Eating in Singapore

I’m going to take a break from my political rantings here and, instead write the first, but not the last, article on Singapore. I think it appropriate to start with my impressions of the local food.

Singapore is known for its wonderful cuisine. I have fallen in love with it. Eating is an art here and there are restaurants, coffee shops and hawker centers absolutely everywhere. One could never hope to try them all in a lifetime.

There are restaurants that are very much like those in the west. Often they are in the hotels or shopping malls and many are franchises of western chains. You will see Tony Roma’s, Sizzler, Kenny Rogers, etc. not to mention the fast food joints like Macs, Burger King, KFC and even a new Carl’s Jr.s. But these are expensive. The real food is found in the hawker centers and coffee shops. A hawker center is usually an open, covered food court with several food booths selling different specialties. There may be as many as 50 or more booths to a single hawker center. Here you will find different Chinese dishes, Malay food, Indonesian food, Thai food, etc.

The prices for a typical lunch is 3 dollars sing…about $2.00 US. I love the Laksa, which is a Chinese dish of noodles along with any number of other ingredients such as breaded eggs, tofu, vege’s, meats or fish all in a very spicy thin gravy. I love trying new Laksa places. Various noodle dishes are popular from beef noodles, Bee Hoon, fat noodles, thin noodles, flat or round, yellow or white. them all. I am also partial to Briyani, which is a Malay rice dish with gravy and either mutton or chicken. Beef is not eaten much here because it is expensive. Most of the beef comes from Australia and is very tough because it has little or no fat content. More popular is mutton. I have grown to love it. Very often, a hawker center will be part of a larger food market where you can buy fresh fish, fruits, vegetables, fowl etc.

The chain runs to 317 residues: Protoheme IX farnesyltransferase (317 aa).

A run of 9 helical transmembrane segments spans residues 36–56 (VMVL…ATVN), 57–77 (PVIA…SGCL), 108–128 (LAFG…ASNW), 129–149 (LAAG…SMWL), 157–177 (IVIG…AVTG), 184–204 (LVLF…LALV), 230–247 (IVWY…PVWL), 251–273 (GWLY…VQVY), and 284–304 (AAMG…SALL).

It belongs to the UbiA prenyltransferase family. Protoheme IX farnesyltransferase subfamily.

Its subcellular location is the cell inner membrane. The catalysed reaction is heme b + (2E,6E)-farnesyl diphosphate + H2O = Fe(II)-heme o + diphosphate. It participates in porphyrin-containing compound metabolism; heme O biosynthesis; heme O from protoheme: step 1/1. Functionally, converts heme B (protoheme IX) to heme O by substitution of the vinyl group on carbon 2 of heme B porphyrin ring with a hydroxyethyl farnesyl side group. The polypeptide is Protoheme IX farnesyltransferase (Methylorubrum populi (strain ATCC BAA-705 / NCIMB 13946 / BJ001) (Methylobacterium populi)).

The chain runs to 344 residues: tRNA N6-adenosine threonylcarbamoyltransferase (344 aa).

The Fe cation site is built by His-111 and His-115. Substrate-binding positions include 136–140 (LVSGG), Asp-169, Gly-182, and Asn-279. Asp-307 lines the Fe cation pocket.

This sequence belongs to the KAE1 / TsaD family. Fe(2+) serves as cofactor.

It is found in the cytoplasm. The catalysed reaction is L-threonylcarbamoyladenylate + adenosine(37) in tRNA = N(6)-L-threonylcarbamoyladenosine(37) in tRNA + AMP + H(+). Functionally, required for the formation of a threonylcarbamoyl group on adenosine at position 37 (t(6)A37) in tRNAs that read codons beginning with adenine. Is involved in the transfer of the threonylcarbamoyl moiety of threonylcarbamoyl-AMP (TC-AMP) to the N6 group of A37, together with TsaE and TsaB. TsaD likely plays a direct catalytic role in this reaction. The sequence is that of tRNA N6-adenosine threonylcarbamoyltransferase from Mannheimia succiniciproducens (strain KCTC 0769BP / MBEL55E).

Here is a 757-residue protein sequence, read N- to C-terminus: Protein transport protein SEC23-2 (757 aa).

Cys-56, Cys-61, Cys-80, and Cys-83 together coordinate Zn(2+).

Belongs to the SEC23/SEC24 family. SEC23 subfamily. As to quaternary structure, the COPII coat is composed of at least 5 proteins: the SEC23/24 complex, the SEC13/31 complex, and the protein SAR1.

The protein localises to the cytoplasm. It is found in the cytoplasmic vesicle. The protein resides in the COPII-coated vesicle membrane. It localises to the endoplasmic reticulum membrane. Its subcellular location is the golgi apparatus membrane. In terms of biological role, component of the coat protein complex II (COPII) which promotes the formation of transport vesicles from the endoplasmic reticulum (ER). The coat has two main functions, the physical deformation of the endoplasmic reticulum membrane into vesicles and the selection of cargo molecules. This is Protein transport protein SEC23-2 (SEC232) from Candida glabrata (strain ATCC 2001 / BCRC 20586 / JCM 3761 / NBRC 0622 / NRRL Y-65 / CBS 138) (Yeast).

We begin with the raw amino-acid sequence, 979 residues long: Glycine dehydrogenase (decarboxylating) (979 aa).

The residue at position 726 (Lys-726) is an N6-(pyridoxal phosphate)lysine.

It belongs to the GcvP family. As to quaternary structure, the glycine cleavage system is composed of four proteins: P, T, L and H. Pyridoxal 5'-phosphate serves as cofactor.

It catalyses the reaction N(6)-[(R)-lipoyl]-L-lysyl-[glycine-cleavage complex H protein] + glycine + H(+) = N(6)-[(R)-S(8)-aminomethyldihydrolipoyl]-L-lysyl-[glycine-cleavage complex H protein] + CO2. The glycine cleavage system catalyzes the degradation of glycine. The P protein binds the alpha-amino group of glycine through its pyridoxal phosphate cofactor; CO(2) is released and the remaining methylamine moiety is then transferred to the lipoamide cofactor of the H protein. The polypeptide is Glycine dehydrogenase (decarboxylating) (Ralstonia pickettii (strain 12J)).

Coffee shops are much like hawker centers but on a smaller scale. They too have a variety of food booths but maybe only 4 to 6. You will see people eating, drinking coffee and chatting at these ourdoor eateries any time of the night or day. They are usually very clean with electric fans all around to control the heat and any flying insects (there are very few).

At home I usually just have coffee and a roll for breakfast. A typical dinner will include homemade soup, rice, vegetables, a fish, chicken and perhaps tofu. I have that almost every nite. Maybe this is why I have dropped 40 lbs since I moved to Singapore.

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3 Comments on “Eating in Singapore”

  1. Venitha Says:

    40 lbs! No way! What in the world did you eat before you came to Singapore? I struggle daily with the weight I’m gaining in this foodie’s paradise. I found it much easier to eat healthily in the US, where cooking at home was the norm instead of eating every meal out.

  2. expatbrian Says:

    Hi Venitha, well, in the US I was eating out alot. And beef and sandwiches all the time (I was living alone, separated from my wife) Here, I eat at home all the time. But its a surprise to me too because so much of what I eat here is carb heavy….rice and noodles. But still lost the weight.

  3. Shaifudin Says:


    I came across your blog from Markashy.
    You have a nice style of writing.

    In this post however, I need to update you on 2 things.

    Laksa is not a Chinese dish but actually a Malay dish originated from Malaysia since early 1960s.

    It is a popular dish that the Chinese food-sellers have decided to learn the dish and sell it to the Chinese community as well.

    Briyani rice, is not a Malay dish but its an Indian dish originated from of course India.

    It is however the main course for any Malay weddings in Singapore. Don’t ask me why. 🙂

    I’m an avid reader to your blog and please don’t stop your rants. God bless you.

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